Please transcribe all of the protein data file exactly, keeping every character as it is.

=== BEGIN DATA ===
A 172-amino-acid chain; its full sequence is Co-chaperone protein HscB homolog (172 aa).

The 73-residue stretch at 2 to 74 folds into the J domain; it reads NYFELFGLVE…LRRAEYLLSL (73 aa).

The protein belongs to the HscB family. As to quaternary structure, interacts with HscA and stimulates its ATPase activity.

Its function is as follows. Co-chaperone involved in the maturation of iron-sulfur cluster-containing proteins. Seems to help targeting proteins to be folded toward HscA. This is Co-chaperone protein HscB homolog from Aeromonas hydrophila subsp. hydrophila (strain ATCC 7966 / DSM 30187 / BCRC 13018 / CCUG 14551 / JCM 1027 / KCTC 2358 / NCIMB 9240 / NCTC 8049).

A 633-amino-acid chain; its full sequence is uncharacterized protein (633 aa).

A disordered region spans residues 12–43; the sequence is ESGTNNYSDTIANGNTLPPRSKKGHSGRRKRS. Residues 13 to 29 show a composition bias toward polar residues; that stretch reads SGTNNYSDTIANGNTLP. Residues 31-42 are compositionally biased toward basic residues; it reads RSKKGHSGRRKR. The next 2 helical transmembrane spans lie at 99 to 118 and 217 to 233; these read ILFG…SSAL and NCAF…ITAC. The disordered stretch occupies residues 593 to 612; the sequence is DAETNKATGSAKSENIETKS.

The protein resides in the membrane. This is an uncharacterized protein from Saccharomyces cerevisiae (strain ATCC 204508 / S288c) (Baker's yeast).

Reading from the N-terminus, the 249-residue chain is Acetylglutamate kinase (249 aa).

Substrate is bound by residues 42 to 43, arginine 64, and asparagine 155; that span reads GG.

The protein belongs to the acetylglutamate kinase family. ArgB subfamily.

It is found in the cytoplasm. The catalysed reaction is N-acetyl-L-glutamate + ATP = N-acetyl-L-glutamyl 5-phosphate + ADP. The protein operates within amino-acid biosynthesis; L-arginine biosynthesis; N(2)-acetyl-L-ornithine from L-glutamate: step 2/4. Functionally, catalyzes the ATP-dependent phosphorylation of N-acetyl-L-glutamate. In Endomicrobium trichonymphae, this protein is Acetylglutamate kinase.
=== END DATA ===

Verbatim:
A 172-amino-acid chain; its full sequence is Co-chaperone protein HscB homolog (172 aa).

The 73-residue stretch at 2 to 74 folds into the J domain; it reads NYFELFGLVE…LRRAEYLLSL (73 aa).

The protein belongs to the HscB family. As to quaternary structure, interacts with HscA and stimulates its ATPase activity.

Its function is as follows. Co-chaperone involved in the maturation of iron-sulfur cluster-containing proteins. Seems to help targeting proteins to be folded toward HscA. This is Co-chaperone protein HscB homolog from Aeromonas hydrophila subsp. hydrophila (strain ATCC 7966 / DSM 30187 / BCRC 13018 / CCUG 14551 / JCM 1027 / KCTC 2358 / NCIMB 9240 / NCTC 8049).

A 633-amino-acid chain; its full sequence is uncharacterized protein (633 aa).

A disordered region spans residues 12–43; the sequence is ESGTNNYSDTIANGNTLPPRSKKGHSGRRKRS. Residues 13 to 29 show a composition bias toward polar residues; that stretch reads SGTNNYSDTIANGNTLP. Residues 31-42 are compositionally biased toward basic residues; it reads RSKKGHSGRRKR. The next 2 helical transmembrane spans lie at 99 to 118 and 217 to 233; these read ILFG…SSAL and NCAF…ITAC. The disordered stretch occupies residues 593 to 612; the sequence is DAETNKATGSAKSENIETKS.

The protein resides in the membrane. This is an uncharacterized protein from Saccharomyces cerevisiae (strain ATCC 204508 / S288c) (Baker's yeast).

Reading from the N-terminus, the 249-residue chain is Acetylglutamate kinase (249 aa).

Substrate is bound by residues 42 to 43, arginine 64, and asparagine 155; that span reads GG.

The protein belongs to the acetylglutamate kinase family. ArgB subfamily.

It is found in the cytoplasm. The catalysed reaction is N-acetyl-L-glutamate + ATP = N-acetyl-L-glutamyl 5-phosphate + ADP. The protein operates within amino-acid biosynthesis; L-arginine biosynthesis; N(2)-acetyl-L-ornithine from L-glutamate: step 2/4. Functionally, catalyzes the ATP-dependent phosphorylation of N-acetyl-L-glutamate. In Endomicrobium trichonymphae, this protein is Acetylglutamate kinase.